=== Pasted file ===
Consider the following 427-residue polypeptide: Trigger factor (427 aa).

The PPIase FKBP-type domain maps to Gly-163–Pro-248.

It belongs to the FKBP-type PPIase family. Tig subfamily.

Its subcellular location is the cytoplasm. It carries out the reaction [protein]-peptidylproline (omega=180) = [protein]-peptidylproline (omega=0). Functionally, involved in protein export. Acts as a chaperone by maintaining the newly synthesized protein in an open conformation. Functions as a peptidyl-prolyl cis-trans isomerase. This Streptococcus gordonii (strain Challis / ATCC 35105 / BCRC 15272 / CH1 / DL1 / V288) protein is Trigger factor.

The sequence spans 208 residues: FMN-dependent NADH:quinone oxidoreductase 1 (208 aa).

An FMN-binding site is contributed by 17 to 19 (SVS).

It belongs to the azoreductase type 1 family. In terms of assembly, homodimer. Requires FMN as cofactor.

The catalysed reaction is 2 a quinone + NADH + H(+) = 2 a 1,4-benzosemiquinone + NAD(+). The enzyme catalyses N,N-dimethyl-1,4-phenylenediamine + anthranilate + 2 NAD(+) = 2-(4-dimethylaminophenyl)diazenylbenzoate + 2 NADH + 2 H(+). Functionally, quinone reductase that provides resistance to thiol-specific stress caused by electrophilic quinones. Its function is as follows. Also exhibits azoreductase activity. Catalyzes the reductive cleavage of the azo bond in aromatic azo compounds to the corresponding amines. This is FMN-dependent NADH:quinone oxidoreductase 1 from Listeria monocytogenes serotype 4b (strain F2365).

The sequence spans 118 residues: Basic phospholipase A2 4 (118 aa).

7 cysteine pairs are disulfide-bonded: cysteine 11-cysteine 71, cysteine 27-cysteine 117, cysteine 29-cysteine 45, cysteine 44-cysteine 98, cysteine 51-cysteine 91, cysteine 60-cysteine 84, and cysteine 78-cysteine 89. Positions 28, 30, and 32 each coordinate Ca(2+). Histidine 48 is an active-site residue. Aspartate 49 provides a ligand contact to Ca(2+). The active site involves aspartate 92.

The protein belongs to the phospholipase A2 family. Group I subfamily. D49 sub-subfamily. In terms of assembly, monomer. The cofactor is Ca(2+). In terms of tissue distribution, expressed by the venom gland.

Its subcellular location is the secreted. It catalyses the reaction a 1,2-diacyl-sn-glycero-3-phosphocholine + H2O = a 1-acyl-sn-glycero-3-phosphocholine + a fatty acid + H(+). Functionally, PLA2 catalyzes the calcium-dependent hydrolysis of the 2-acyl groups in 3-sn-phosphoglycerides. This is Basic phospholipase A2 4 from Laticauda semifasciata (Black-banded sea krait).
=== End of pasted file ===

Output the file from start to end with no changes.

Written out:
Consider the following 427-residue polypeptide: Trigger factor (427 aa).

The PPIase FKBP-type domain maps to Gly-163–Pro-248.

It belongs to the FKBP-type PPIase family. Tig subfamily.

Its subcellular location is the cytoplasm. It carries out the reaction [protein]-peptidylproline (omega=180) = [protein]-peptidylproline (omega=0). Functionally, involved in protein export. Acts as a chaperone by maintaining the newly synthesized protein in an open conformation. Functions as a peptidyl-prolyl cis-trans isomerase. This Streptococcus gordonii (strain Challis / ATCC 35105 / BCRC 15272 / CH1 / DL1 / V288) protein is Trigger factor.

The sequence spans 208 residues: FMN-dependent NADH:quinone oxidoreductase 1 (208 aa).

An FMN-binding site is contributed by 17 to 19 (SVS).

It belongs to the azoreductase type 1 family. In terms of assembly, homodimer. Requires FMN as cofactor.

The catalysed reaction is 2 a quinone + NADH + H(+) = 2 a 1,4-benzosemiquinone + NAD(+). The enzyme catalyses N,N-dimethyl-1,4-phenylenediamine + anthranilate + 2 NAD(+) = 2-(4-dimethylaminophenyl)diazenylbenzoate + 2 NADH + 2 H(+). Functionally, quinone reductase that provides resistance to thiol-specific stress caused by electrophilic quinones. Its function is as follows. Also exhibits azoreductase activity. Catalyzes the reductive cleavage of the azo bond in aromatic azo compounds to the corresponding amines. This is FMN-dependent NADH:quinone oxidoreductase 1 from Listeria monocytogenes serotype 4b (strain F2365).

The sequence spans 118 residues: Basic phospholipase A2 4 (118 aa).

7 cysteine pairs are disulfide-bonded: cysteine 11-cysteine 71, cysteine 27-cysteine 117, cysteine 29-cysteine 45, cysteine 44-cysteine 98, cysteine 51-cysteine 91, cysteine 60-cysteine 84, and cysteine 78-cysteine 89. Positions 28, 30, and 32 each coordinate Ca(2+). Histidine 48 is an active-site residue. Aspartate 49 provides a ligand contact to Ca(2+). The active site involves aspartate 92.

The protein belongs to the phospholipase A2 family. Group I subfamily. D49 sub-subfamily. In terms of assembly, monomer. The cofactor is Ca(2+). In terms of tissue distribution, expressed by the venom gland.

Its subcellular location is the secreted. It catalyses the reaction a 1,2-diacyl-sn-glycero-3-phosphocholine + H2O = a 1-acyl-sn-glycero-3-phosphocholine + a fatty acid + H(+). Functionally, PLA2 catalyzes the calcium-dependent hydrolysis of the 2-acyl groups in 3-sn-phosphoglycerides. This is Basic phospholipase A2 4 from Laticauda semifasciata (Black-banded sea krait).